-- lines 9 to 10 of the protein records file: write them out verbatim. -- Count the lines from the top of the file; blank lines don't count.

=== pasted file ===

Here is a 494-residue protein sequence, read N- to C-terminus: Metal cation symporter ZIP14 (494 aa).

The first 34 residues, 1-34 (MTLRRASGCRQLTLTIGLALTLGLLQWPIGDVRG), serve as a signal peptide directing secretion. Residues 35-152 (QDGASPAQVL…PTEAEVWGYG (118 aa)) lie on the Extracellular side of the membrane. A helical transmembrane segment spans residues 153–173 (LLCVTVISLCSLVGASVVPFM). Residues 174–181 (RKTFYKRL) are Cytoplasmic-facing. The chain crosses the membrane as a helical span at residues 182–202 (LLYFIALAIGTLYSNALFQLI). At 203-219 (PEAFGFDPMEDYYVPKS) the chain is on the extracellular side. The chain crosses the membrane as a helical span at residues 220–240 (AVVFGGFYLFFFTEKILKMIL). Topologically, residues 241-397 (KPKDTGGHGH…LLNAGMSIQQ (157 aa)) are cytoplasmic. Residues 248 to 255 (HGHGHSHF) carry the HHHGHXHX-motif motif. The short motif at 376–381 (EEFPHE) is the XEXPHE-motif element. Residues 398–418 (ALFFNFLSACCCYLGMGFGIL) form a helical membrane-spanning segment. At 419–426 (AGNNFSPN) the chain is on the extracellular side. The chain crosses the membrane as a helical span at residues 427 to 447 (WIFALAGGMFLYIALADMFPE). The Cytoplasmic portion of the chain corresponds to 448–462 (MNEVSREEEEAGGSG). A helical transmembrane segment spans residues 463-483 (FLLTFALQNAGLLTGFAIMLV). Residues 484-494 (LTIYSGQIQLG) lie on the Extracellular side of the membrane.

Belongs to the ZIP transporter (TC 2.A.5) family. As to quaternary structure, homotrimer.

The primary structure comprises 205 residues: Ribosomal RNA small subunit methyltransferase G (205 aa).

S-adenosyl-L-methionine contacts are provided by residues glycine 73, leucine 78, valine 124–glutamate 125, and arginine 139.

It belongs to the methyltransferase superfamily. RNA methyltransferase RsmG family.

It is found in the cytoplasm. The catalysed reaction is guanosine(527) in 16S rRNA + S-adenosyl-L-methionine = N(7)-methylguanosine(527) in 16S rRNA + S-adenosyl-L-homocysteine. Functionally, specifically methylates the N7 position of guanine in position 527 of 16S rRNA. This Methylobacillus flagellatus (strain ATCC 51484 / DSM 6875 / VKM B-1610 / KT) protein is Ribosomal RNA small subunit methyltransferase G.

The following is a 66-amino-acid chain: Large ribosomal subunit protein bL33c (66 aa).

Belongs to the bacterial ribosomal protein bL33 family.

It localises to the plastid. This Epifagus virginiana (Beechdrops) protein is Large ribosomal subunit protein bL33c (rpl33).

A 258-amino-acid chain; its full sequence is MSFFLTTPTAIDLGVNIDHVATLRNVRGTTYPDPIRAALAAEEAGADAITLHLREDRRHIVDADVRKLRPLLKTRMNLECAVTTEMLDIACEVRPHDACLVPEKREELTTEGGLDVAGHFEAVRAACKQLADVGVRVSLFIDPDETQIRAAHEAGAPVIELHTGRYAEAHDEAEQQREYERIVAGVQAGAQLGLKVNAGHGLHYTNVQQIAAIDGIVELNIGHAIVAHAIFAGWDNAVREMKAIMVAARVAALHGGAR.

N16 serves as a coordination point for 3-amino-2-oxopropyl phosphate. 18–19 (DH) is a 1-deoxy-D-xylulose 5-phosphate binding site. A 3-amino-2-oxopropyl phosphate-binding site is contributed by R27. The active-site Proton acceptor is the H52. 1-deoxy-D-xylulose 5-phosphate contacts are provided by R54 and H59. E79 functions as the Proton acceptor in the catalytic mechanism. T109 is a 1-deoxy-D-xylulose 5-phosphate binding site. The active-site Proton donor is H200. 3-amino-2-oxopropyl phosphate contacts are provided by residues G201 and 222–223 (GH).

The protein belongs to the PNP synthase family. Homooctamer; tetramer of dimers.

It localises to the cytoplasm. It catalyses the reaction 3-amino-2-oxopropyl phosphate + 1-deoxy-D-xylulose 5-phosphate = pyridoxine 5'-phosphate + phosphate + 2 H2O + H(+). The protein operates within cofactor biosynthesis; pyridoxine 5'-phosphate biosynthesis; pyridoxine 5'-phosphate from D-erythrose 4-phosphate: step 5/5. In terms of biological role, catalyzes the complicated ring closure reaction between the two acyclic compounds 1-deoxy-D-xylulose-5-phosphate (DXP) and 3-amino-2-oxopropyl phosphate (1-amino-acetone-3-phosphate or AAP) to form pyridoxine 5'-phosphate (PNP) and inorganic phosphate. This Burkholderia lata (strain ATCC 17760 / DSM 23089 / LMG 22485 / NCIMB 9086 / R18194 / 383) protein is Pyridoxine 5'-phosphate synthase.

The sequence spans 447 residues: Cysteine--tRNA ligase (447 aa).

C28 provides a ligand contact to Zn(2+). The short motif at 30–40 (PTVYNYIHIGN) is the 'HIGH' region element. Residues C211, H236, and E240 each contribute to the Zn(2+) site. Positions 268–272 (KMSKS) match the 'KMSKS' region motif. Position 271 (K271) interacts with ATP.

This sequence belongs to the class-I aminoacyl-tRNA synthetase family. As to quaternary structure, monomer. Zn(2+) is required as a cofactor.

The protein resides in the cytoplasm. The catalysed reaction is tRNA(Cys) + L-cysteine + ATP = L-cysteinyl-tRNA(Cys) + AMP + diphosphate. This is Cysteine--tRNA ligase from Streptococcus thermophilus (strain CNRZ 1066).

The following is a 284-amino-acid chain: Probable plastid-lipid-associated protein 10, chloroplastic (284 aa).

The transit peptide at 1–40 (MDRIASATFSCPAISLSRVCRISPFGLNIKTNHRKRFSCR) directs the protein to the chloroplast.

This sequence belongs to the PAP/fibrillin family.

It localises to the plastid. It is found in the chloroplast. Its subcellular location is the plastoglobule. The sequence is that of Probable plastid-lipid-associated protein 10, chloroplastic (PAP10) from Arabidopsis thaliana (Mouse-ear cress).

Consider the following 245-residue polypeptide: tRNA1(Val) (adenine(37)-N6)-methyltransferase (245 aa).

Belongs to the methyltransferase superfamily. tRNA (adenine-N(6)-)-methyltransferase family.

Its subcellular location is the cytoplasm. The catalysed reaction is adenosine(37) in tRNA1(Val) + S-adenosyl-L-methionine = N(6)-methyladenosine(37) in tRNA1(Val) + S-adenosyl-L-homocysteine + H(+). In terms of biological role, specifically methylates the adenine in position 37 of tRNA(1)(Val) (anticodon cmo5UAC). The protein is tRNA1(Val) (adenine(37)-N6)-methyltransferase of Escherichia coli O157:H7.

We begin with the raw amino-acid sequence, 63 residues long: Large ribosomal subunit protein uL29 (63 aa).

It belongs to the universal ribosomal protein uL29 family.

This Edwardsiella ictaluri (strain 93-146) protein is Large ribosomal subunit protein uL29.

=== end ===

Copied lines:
Belongs to the bacterial ribosomal protein bL33 family.

It localises to the plastid. This Epifagus virginiana (Beechdrops) protein is Large ribosomal subunit protein bL33c (rpl33).